Tanis, Egypt, circa 1939. On the brink of World War II, an excavation team led by French archaeologist Pierre Montet unearthed an intact royal burial chamber containing treasures that rival the riches found in Tutankhamun’s tomb almost two decades before. But while the Tut discovery created an international sensation, the opening of the tomb in Tanis made barely a ripple in a world focused on impending war.
Now for the first time, we can examine this remarkable and long forgotten find. One of the most spectacular discoveries inside the crypt was the exquisite silver sarcophagus of Pharaoh Psusennes I, an, up till now, obscure ruler who governed Egypt more than 3000 years ago during one of its most difficult periods. As far as we know, this is the only time a pharaoh’s mummy was entombed in silver. The story of the sepulcher and of this virtually unknown pharaoh helps fill in some of the gaps in ancient Egypt’s history.
After Montet made his discovery, he raced to get his family back to Europe before the outbreak of war and the treasures he found were transported to Cairo for safe-keeping. There, they remained vaulted and unstudied, until now. In the season premiere of THIRTEEN’s Secrets of the Dead, a team of Egyptologists decodes hieroglyphic clues and pieces together forensic evidence left behind by Psusennes I, whose lost legacy could rewrite Egyptian history. Narrated by actor Liev Schreiber (Salt and X-Men Origins: Wolverine), The Silver Pharaoh airs nationally Wednesday, November 3, 2010 at 8 p.m. (ET) on PBS (check local listings). The film traces the recorded history of the relics and offers forensic analysis of the noble necropolis to reveal political intrigue, a lost city and a great leader who united a country in turmoil and come to be entombed as the Silver Pharaoh.
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“The Silver Pharaoh fills a missing link in Egyptian history,” says William R. Grant, THIRTEEN’s Director of Science, Natural History & Features Programs and series Executive Producer. “Equally compelling is the backstory of his discovery: that real-life drama unfolds like a thriller worthy of Hollywood plots. We’re excited to kick off new episodes of Secrets of the Dead with this archaeological adventure.”
The tomb of Psusennes I is being heralded by Egyptologists as one of the major artifacts of ancient Egypt. Montet discovered it almost by chance after his team excavated a raided tomb merely 10 yards away. The casket’s craftsmanship and riches inside the tomb suggested Psusennes was among the mightiest of kings. Yet, scholars knew little about his life and times. Now, recent research paints a portrait of a political mastermind.
Beyond the tomb’s precious possessions, it contains a wealth of archaeological evidence about Egypt’s enigmatic era known as the Third Intermediate Period. At that time, Egypt was a fractured kingdom divided between rival rulers of north and south. High priests seized power to command the southern region from Thebes while deposed pharaohs were exiled north to Tanis. Psusennes ruled from this province for an astounding 46 years. This was an impressive feat compared to Tutankhamun, whose reign lasted a decade. In fact, study of Psusennes’ skeleton showed a hardworking man who suffered a debilitating rheumatic disease but lived well into his eighties. His physical resilience contributed to his success as a great leader who eventually united Egypt.
Archaeologists were able to determine how Psusennes amassed his fortune and authority by decoding his cartouche, a royal seal stamped on the objects. The first clue was found on an ordinary silver dish. Marked on it was Psusennes’ signature along with a series of hieroglyphic inscriptions citing his titles. Surprisingly, he was not only a pharaoh but also a high priest. Additional investigation showed that he had his daughter marry his brother, a high priest in the south. In doing so, he cemented his family power and united the country. Furthermore, archeologists found another cartouche on his sarcophagus belonging to Merenptah, son of Rameses the Great. Merenptah died 150 years before Psusennes came into power. Research showed Psussenes was given Merenptah’s sarcophagus as a gift and had his signature added on it. This strategic act solidified his family’s association with historical greats for eternity.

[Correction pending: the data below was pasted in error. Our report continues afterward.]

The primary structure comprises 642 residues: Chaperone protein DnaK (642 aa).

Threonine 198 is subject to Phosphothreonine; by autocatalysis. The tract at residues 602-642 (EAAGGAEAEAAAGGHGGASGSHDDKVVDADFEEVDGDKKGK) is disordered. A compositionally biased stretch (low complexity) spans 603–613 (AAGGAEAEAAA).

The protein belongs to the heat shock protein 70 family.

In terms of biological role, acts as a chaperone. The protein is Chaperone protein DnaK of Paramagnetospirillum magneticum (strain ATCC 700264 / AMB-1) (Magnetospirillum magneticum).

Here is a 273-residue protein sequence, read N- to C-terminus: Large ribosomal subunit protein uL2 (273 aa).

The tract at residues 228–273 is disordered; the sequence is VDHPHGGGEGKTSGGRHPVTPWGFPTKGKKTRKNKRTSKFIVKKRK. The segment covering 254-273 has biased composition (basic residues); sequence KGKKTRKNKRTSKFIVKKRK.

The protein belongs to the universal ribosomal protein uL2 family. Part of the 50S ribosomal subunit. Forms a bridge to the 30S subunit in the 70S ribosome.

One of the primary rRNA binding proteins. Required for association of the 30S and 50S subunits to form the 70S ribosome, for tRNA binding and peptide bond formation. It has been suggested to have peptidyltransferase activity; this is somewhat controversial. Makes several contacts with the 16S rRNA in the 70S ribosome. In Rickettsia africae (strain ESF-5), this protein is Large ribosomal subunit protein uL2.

Among the most extraordinary findings about Psusennes was his relocation of the metropolis of Pi-Ramesse to Tanis. Pi-Ramesse was the fabled riverside capital built by Rameses II. Its location had puzzled archaeologists for years until Montet discovered its ruins in Tanis. However, archaeologists began questioning Montet’s assumption since the river Nile often changed course. Using radar scans along a previously discounted delta settlement 12 miles from Tanis, they discovered the foundation of Rameses’ lost city. Historians knew that Pi-Ramesse became unlivable when the Nile became too silted at this location and around that same time, Psusennes took the throne ordering the city be moved stone by stone to Tanis. Only a king with matchless power and wealth could command such a colossal task.
The archaeological treasure trove found in Psusennes tomb provided a virtual window into an unstudied era in ancient Egypt’s past. The story of Psusennes offered a different version of his times. Instead of constant political upheaval, evidence showed a glorious era of supreme ruling. 3,000 years after the Silver Pharaoh’s death, we can finally fill in the gaps in Egyptian history and restore Psusennes legacy as one of the most powerful pharaohs.
THIRTEEN’s Secrets of the Dead: The Silver Pharaoh is a Blink Film production for THIRTEEN in association with WNET.ORG, FIVE, IRV Global Entertainment, and National Geographic Channel for PBS. Andy Webb is Director. Dan Chambers is Executive Producer for Blink Films. William R. Grant is Executive Producer of Secrets of the Dead.